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Notes on Nursing: What it is, and What it is Not - Florence Nightingale

Circa 1860 - 1864 - Harrison, London - Early Edition (First Published 1860)
‘Every woman, or at least almost every woman, in England has, at one time or another in her life, charge of the personal health of somebody, whether child or invalid, – in other words, every woman is a nurse.’

Florence Nightingale’s seminal work of nursing – the first of its kind ever to be published – which sets out her principles of care for the sick and injured, with advice and practices under chapters entitled ‘Observations of the Sick’, ‘Personal Cleanliness’, ‘Bed and Bedding’, ‘Cleanliness of Rooms’, ‘Taking Food’, ‘Ventilation and Warming’, and ‘Health in Houses’.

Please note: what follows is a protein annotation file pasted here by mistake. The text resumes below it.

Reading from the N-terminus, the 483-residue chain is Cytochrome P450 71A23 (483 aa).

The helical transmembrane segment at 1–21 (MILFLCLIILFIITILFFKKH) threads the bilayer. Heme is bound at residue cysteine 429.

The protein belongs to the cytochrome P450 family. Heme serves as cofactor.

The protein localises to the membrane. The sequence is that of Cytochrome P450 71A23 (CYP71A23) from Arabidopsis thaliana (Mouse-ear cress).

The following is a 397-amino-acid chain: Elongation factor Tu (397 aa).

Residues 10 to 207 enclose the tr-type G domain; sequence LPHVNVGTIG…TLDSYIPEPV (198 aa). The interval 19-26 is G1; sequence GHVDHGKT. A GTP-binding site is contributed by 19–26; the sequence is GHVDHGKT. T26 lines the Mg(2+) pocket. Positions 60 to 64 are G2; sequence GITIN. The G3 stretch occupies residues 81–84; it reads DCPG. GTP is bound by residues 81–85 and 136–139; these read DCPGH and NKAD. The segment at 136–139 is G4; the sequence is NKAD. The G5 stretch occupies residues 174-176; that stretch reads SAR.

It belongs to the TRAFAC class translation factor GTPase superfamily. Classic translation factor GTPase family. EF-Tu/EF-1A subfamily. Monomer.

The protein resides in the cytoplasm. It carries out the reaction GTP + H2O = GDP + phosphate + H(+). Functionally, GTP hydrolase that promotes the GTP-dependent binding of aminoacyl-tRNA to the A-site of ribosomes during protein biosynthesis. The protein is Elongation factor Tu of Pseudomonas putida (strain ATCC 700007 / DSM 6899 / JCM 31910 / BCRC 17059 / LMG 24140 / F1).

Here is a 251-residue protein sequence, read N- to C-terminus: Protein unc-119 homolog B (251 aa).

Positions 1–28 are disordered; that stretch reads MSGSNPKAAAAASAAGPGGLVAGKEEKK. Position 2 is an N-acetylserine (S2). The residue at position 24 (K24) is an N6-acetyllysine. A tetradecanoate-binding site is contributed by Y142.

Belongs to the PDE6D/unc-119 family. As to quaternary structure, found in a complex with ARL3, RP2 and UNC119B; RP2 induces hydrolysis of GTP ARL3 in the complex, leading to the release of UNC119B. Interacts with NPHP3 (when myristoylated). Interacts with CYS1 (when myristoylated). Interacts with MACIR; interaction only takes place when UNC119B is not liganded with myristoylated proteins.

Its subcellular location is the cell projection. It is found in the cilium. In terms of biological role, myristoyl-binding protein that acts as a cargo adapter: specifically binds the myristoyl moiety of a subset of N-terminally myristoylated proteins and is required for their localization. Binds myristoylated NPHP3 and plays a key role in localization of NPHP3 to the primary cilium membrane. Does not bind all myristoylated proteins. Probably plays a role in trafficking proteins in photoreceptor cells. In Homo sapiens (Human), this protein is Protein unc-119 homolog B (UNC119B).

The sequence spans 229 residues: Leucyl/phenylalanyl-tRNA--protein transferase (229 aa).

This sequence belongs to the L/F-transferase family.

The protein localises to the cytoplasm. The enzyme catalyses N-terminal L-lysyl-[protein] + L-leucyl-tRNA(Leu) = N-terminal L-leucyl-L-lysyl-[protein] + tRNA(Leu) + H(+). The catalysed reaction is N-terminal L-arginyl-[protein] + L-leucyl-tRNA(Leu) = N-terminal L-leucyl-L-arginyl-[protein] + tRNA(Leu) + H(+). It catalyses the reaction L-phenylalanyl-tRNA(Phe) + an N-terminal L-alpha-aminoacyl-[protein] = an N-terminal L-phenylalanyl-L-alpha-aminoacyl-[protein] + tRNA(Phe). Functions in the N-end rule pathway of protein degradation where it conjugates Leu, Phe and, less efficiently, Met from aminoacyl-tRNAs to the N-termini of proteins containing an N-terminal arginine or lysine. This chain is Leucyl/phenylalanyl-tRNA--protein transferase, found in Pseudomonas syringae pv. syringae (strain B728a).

‘The book was the first of its kind ever to be written. It appeared at a time when the simple rules of health were only beginning to be known, when its topics were of vital importance not only for the well-being and recovery of patients, when hospitals were riddled with infection, when nurses were still mainly regarded as ignorant, uneducated persons. The book has, inevitably, its place in the history of nursing, for it was written by the founder of modern nursing’ – Joan Quixley, head of the
Nightingale School of Nursing, 1974. 
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Price HK$ 11,500